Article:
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People v. Erb

NEW YORK SUPREME COURT, APPELLATE DIVISION, FOURTH DEPARTMENT


February 11, 2010

THE PEOPLE OF THE STATE OF NEW YORK, RESPONDENT,
v.
CARL D. ERB, JR., APPELLANT.

Appeal from a judgment of the Ontario County Court (William F. Kocher, J.), rendered July 25, 2008. The judgment convicted defendant, upon a jury verdict, of criminally negligent homicide.

Published by New York State Law Reporting Bureau pursuant to Judiciary Law § 431.

As corrected through Wednesday, March 31, 2010

It is hereby ordered that the judgment so appealed from is unanimously reversed on the law, the indictment is dismissed, and the matter is remitted to Ontario County Court for proceedings pursuant to CPL 470.45.

Memorandum

On appeal from a judgment convicting him upon a jury verdict of criminally negligent homicide (Penal Law § 125.10), defendant contends that the evidence is legally insufficient to support the conviction. We agree. The evidence establishes that defendant and the victim, whom he first met on the day she died, used cocaine throughout that day. While defendant was driving the victim to her mother's home in a trailer park, he observed her inject herself with heroin, which she had obtained without his assistance. Upon arriving at the trailer park, defendant was unable to wake the victim in order to ascertain her mother's address within the trailer park, at which time he removed her from his vehicle and left her on a lawn inside the trailer park. Although the victim was breathing and making noises at the time defendant left her there, she was found unconscious several hours later and died within a short time after being hospitalized.

Defendant was acquitted of manslaughter in the second degree (Penal Law § 125.15 [1]) but convicted of the lesser included offense of criminally negligent homicide. "The question on this appeal is therefore whether, when viewed in the light most favorable to the People, the evidence adduced at trial showed that [defendant's] conduct constituted 'not only a failure to perceive a risk of death, but also some serious blameworthiness in the conduct that caused it'... Measured by this standard, the evidence falls short" (People v Cabrera, 10 NY3d 370, 378 [2008], quoting People v Boutin, 75 NY2d 692, 696 [1990]). We agree with defendant that the evidence failed to establish that his acts in any way caused the death of the victim. Defendant did not procure or inject the drugs that caused the death of the victim, nor did he place her in a location that made her less likely to obtain medical assistance. There is no evidence that removing the victim from the vehicle or leaving her outside contributed to her death. Consequently, "defendant's actions were not a 'sufficiently direct cause' of [the victim's] death to warrant the imposition of criminal liability" (People v Bianco, 67 AD3d 1417, 1419 [2009], quoting People v Kibbe, 35 NY2d 407, 413 [1974]).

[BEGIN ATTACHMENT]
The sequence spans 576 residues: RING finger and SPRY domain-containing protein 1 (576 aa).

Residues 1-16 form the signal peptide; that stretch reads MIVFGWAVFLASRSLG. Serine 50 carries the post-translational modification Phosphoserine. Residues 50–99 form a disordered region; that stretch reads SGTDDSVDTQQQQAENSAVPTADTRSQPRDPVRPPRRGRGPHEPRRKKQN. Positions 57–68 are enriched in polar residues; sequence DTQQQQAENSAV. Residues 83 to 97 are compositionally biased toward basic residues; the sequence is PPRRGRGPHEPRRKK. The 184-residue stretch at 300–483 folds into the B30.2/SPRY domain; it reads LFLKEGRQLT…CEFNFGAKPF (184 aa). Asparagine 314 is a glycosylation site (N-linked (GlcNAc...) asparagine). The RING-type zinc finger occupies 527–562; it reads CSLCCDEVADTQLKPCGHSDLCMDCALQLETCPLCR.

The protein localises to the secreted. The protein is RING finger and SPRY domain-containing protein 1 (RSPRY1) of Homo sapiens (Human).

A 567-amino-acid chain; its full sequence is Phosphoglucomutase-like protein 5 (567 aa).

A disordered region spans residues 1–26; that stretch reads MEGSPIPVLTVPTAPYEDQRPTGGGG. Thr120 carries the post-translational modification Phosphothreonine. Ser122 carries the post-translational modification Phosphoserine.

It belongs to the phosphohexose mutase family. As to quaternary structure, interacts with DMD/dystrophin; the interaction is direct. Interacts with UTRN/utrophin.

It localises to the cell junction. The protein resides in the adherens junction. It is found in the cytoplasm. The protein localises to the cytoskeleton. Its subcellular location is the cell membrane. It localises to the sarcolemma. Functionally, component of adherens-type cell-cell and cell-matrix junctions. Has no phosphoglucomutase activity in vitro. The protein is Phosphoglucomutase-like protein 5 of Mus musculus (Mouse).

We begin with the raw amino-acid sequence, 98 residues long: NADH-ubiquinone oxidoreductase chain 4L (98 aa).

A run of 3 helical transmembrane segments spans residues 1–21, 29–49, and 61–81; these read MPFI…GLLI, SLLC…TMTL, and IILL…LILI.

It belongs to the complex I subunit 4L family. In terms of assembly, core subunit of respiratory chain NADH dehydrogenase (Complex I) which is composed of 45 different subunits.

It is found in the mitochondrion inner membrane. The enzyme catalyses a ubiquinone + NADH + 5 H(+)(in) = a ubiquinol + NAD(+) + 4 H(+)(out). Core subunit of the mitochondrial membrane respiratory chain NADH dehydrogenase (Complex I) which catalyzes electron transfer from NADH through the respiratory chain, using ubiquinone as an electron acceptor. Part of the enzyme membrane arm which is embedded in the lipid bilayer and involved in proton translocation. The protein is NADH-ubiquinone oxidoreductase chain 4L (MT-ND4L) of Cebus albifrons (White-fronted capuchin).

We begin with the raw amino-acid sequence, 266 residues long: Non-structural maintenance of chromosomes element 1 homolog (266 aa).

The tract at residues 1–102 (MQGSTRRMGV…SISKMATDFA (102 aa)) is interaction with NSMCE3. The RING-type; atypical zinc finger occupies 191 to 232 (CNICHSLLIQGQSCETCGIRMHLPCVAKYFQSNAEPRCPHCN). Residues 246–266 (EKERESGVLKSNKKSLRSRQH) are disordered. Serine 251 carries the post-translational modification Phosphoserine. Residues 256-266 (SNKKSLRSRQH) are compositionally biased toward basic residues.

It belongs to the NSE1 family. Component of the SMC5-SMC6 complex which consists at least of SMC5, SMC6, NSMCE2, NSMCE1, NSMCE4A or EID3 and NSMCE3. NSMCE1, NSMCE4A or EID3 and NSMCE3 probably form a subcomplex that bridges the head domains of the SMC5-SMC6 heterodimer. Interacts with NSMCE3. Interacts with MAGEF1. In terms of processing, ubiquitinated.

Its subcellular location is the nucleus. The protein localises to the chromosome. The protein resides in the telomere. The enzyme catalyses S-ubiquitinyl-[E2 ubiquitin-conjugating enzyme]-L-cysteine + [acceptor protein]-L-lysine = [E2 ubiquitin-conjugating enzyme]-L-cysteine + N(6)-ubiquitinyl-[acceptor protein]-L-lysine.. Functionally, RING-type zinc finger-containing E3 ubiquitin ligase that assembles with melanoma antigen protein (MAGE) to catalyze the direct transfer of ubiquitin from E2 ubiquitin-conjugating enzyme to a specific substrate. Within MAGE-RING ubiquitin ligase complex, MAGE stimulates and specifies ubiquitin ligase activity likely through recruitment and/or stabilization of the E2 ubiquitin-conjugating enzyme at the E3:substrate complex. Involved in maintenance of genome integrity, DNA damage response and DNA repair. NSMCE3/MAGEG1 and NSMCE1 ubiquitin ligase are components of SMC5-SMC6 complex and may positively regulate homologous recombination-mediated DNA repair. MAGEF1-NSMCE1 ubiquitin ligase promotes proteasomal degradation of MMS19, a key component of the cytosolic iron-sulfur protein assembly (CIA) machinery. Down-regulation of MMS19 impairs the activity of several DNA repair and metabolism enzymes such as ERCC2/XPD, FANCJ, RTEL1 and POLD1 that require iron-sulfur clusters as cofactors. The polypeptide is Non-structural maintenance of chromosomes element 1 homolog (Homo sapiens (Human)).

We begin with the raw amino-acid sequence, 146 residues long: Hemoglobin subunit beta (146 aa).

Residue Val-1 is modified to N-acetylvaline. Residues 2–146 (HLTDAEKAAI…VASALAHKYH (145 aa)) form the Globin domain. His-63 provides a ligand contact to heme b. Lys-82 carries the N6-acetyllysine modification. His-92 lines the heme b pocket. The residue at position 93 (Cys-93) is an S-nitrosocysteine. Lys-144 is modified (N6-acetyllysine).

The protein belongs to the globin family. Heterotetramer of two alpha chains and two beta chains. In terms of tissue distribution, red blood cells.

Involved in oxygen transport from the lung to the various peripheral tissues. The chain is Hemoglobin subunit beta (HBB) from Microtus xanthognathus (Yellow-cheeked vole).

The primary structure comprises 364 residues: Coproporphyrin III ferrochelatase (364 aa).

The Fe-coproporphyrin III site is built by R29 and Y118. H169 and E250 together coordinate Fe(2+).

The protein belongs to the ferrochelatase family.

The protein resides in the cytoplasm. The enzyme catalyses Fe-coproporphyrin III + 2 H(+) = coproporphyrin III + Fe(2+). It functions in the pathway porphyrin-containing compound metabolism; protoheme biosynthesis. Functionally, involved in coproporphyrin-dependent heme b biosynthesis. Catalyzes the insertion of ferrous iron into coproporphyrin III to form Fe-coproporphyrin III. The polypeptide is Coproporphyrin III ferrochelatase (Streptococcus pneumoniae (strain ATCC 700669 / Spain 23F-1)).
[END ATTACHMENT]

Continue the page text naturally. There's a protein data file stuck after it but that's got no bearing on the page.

Further, although "[t]he Penal Law provides that criminal liability may be based on an omission..., which is defined as the failure to perform a legally imposed duty" (People v Steinberg, 79 NY2d 673, 680 [1992]; see Penal Law § 15.00 [3]; § 15.05), no such omission occurred here. "Criminal liability cannot be premised on a failure to act..., unless the party so charged has a legal duty to act" (People v Myers, 201 AD2d 855, 856 [1994]; see People v Carroll, 244 AD2d 104, 106 [1998], affd 93 NY2d 564 [1999]). Inasmuch as the People do not contend that defendant had any duty to provide care for the victim and, indeed, they presented no evidence of such a duty (see Myers, 201 AD2d 855, 856-857 [1994]; cf. People v Manon, 226 AD2d 774, 776 [1996], lv denied 88 NY2d 1022 [1996]), there is no basis upon which to find defendant liable for a failure to act. We therefore reverse the judgment of conviction, dismiss the indictment, and remit the matter to County Court for proceedings pursuant to CPL 470.45.

We need not review defendant's remaining contentions in light of our determination.

Present---Smith, J.P., Carni, Pine and Gorski, JJ.

20100211

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